Introducing your baby to solid food can be equally exciting and challenging. As parents, we play a very crucial role in our child’s very first experience with solid food. The following are 4 quick tips to get you off to a good start.
Introduce your baby to solid foods between 4 and 6 months of age. The World Health Organization doesn’t recommend solid food before 6 months. American Academy of Pediatrics (AAP), however, says, you can can start giving solid food between 4 – 6 months.
How do we know our child is ready? You can look for these signs that your child is developmentally ready to consume solids:
- Your child can sit with little or no support.
- Your child has good head control.
- Your child opens his or her mouth and leans forward when food is offered.
APP says you may start with any food you like. These foods may include infant cereals, meat or other proteins, fruits, vegetables, grains, yoghurts and cheeses. Avoid honey and cow’s milk. Honey is not safe for children younger than 1 year of age. The bacteria in honey can be harmful, whereas cow’s milk, on the other hand, is not nutritionally appropriate.
The AAP also advises that parents should wait several days before they introduce new food to infants. Doing this allows you to see if the baby begins showing signs of food allergies.
3) How Much?
Start with one solid meal per day. A tablespoon of highly-pureed food or two at first is a good start. See if your baby shows any interest in eating more. If the baby does show some interest, you may increase the amount of food up to three solid meals per day; but let your baby set the pace.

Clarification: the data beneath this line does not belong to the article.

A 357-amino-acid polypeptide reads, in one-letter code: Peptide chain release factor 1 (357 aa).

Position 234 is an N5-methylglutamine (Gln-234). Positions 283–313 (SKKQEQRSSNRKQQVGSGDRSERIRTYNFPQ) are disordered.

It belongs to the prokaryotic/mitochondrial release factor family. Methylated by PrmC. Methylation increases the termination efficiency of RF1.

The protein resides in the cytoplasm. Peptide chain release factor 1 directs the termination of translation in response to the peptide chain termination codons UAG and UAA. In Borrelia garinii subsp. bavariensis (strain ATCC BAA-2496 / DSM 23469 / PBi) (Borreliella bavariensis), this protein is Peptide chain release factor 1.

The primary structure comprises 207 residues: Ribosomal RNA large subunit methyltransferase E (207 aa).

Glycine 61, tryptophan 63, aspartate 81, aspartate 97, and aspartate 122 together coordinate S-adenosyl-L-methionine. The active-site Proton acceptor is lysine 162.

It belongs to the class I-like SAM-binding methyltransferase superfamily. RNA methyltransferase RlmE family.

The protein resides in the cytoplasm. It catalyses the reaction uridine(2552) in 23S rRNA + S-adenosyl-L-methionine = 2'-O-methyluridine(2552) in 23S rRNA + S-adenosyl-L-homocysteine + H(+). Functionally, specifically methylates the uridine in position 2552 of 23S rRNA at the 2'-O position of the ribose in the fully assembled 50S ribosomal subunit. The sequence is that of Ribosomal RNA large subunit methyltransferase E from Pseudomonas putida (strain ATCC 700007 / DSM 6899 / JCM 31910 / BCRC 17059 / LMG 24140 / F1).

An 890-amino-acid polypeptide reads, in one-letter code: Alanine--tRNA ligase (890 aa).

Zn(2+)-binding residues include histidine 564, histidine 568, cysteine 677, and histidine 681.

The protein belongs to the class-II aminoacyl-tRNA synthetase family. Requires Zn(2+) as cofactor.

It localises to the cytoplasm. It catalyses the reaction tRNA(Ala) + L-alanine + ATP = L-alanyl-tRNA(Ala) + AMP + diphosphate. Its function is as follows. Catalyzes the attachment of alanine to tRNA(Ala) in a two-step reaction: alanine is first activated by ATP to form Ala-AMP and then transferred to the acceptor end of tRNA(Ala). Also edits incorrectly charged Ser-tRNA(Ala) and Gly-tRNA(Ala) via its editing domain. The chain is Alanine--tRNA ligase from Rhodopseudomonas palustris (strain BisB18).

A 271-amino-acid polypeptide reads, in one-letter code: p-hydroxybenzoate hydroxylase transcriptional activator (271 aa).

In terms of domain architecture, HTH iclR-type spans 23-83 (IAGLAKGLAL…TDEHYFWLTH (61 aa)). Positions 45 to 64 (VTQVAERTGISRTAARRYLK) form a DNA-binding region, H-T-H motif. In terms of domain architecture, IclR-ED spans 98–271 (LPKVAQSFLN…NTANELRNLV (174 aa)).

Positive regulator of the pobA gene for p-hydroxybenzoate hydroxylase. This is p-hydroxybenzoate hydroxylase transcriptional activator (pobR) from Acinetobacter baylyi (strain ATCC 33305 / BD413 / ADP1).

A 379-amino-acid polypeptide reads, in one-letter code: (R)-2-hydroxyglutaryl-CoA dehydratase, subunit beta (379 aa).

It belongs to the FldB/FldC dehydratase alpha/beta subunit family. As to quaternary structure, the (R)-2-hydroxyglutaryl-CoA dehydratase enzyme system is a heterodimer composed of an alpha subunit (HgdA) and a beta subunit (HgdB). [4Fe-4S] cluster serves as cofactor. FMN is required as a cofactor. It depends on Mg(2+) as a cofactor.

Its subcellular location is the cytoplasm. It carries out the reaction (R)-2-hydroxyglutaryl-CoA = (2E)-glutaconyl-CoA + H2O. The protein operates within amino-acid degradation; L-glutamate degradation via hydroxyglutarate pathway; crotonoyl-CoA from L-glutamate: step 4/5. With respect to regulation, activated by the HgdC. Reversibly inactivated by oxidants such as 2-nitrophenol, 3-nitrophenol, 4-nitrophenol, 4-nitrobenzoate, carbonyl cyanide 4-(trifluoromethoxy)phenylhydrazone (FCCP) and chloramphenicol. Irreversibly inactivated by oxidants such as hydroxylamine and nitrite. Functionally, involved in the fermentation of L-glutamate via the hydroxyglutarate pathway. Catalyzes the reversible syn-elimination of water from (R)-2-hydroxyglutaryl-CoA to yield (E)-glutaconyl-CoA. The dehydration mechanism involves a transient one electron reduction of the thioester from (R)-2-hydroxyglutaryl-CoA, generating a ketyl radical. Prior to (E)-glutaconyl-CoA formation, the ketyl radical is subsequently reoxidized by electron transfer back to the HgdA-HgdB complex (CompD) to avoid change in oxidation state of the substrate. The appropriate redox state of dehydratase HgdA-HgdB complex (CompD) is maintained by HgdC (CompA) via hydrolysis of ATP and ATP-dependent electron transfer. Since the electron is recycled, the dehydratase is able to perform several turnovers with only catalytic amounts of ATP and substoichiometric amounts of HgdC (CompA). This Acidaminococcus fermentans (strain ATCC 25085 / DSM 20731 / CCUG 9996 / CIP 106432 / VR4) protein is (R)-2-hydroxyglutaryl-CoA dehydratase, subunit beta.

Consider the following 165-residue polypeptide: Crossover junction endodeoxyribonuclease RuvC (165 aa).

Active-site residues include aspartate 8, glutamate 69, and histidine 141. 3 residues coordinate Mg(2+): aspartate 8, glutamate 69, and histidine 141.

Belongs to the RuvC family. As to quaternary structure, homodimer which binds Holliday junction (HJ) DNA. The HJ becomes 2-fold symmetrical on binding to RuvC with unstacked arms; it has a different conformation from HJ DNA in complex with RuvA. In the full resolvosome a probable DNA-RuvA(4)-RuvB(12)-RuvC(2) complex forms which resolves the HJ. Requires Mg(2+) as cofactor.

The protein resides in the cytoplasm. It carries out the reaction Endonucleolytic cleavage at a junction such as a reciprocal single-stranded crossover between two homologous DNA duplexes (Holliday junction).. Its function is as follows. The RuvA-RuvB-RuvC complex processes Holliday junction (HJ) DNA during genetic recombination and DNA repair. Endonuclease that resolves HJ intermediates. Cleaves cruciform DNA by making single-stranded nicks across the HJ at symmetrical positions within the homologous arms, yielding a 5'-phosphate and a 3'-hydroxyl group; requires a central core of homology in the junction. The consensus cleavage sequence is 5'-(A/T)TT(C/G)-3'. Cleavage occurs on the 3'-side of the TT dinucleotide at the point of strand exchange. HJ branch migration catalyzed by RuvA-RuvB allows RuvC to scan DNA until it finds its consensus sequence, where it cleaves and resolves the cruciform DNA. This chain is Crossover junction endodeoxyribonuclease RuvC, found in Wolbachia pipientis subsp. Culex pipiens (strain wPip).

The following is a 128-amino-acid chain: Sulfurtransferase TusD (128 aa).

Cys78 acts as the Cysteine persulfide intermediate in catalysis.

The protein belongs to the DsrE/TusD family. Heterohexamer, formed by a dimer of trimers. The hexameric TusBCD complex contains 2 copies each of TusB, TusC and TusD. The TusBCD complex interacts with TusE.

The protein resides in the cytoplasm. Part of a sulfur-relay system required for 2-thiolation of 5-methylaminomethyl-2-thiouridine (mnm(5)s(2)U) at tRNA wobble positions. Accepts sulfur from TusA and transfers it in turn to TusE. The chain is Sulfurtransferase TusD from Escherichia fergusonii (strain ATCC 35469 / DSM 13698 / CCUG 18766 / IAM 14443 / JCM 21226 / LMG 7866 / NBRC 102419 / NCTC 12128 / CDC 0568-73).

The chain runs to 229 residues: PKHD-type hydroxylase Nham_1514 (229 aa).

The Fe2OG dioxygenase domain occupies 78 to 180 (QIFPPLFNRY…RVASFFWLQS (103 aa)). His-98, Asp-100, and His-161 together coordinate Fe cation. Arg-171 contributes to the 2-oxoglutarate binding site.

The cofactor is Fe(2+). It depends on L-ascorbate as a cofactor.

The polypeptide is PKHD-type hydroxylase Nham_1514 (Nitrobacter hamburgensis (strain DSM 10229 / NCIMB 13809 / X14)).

As your baby gets more and more calories from solids, you may slowly decrease the number of milk feedings.
4) What Food and Drinks Should I Avoid?
a) Do not add salt, sugar, butter or margarine to your baby’s foods.
b) Avoid nuts, seeds, raw carrots, celery sticks and chunks of apple. These foods are choking hazard.
a) Cow’s milk and goat’s milk (until 12 months).
b) Skim or low-fat milk.
c) Soy beverages.
d) Tea, herbal teas, coffee, chocolate drinks, and cola drinks.
e) Soft drinks or cordials.
f) Energy drinks.
Breastfeeding. (n.d.). Retrieved March 21, 2020, from https://www.who.int/health-topics/breastfeeding
Starting Solid Foods. (n.d.). Retrieved March 21, 2020, from https://www.healthychildren.org/English/ages-stages/baby/feeding-nutrition/Pages/Starting-Solid-Foods.aspx?nfstatus=401
When, What, and How to Introduce Solid Foods. (2019, October 17). Retrieved March 21, 2020, from https://www.cdc.gov/nutrition/infantandtoddlernutrition/foods-and-drinks/when-to-introduce-solid-foods.html
Introducing solids: Why, when, what and how. (2019, December 12). Retrieved March 21, 2020, from https://raisingchildren.net.au/babies/breastfeeding-bottle-feeding-solids/solids-drinks/introducing-solids